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Marriage defeated in NJ; activists to sue

January 7, 2010

We pushed the bill as far as it could go, but the tide turned against us after the election, and the New Jersey Senate defeated the marriage equality bill today. The tally was 14 in favor, 20 against, three abstaining and two absent. There’s a guide to everyone’s votes over at NJ.com.

Garden State Equality quickly announced it will join with Lambda Legal to sue the state to achieve marriage equality, and in a twist of fate, even thanked Sen. Gerald Cardinale (R-Bergen), an outspoken opponent of equality whose comments GSE says will help the case for equality in the courts. Read all about it here (New York Times), here (the Star-Ledger) , or here (the Advocate).

The day was exhausting, but while I need more time to form my thoughts on the matter, I can at least offer photos and videos, as well as the text of Goldstein’s full remarks—under the cut.

GSE CEO Steven Goldstein tells supporters about the lawsuit (full text at the bottom of this post):

Assemblywoman Mila Jasey (D-27th), a proponent of the bill in the assembly, also addresses marriage equality supporters:

The day as I saw it in an overflow room and walking down the street:

Steven Goldstein’s remarks in full:

With today’s vote in the state Senate, the New Jersey legislature defaulted on its constitutional obligation to provide same-sex couples in New Jersey equal protection, as unanimously mandated by the New Jersey Supreme Court in 2006. That’s why we at Garden State Equality are here with our partner Lambda Legal, which has an extraordinary track record of advancing LGBT civil rights in the courts.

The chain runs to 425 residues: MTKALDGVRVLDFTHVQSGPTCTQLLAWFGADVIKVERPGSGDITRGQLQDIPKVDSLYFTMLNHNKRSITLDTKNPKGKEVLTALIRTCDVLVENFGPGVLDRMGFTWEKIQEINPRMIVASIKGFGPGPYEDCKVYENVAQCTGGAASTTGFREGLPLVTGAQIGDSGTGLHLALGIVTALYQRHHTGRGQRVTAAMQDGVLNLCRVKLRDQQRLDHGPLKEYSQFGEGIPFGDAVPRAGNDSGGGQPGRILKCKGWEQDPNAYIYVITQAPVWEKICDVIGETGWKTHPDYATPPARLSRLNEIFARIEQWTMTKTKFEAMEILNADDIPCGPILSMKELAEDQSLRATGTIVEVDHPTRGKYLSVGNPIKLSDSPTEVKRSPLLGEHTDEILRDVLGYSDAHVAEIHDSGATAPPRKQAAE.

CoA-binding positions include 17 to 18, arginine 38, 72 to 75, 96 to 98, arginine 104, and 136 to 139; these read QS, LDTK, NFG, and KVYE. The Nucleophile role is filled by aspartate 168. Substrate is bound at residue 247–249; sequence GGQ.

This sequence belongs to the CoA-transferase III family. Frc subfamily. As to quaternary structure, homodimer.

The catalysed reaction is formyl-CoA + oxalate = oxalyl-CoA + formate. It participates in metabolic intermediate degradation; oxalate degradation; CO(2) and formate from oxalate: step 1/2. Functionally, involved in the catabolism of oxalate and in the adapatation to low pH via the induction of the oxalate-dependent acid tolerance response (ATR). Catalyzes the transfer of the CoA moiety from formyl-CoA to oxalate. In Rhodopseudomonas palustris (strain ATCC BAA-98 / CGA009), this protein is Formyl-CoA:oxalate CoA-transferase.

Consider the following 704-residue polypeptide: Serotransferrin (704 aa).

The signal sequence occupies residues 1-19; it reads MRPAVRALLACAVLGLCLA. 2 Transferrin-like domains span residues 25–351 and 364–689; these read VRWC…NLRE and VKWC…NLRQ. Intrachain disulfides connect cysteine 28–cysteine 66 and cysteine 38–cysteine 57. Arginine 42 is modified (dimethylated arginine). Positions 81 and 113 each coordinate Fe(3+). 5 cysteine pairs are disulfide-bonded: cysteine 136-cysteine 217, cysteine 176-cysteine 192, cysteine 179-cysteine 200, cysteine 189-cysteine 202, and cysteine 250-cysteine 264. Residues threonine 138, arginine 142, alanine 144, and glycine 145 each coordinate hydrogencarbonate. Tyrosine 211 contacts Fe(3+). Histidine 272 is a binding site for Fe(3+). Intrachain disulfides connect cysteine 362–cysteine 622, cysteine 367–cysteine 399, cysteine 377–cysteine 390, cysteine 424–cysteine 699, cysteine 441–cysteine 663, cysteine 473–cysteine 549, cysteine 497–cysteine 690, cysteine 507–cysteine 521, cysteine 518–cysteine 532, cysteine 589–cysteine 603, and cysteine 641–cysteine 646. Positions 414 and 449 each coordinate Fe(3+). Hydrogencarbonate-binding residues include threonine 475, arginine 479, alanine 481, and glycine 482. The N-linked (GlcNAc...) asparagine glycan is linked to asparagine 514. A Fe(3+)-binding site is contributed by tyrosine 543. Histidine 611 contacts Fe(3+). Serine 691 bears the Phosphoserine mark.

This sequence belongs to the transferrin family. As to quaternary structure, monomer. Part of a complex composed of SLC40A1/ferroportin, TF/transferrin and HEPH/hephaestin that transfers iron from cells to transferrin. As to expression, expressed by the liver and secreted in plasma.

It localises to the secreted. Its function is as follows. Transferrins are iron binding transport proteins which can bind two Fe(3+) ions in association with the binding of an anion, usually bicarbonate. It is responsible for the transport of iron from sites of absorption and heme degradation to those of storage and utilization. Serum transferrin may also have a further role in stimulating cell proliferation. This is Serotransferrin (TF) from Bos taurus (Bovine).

Now our organizations will announce major news. Our side is going back to court to win marriage equality.

We’ll hear from Lambda Legal in a moment. Let’s be clear about what this news means. We are not waiting out the term of any new Administration to bring equality to same-sex couples in our state.

In 2006, the New Jersey Supreme Court told the legislature it could enact marriage or another structure that provides the equal protection of marriage. But the civil union law failed to do that. Too often, civil union couples too often cannot visit loved ones in hospitals, make medical decisions for their partners or receive equal health benefits from employers. Hospitals and employers have treated civil union couples differently because they’ve been labeled differently. Children have been treated differently at school because their families are labeled differently.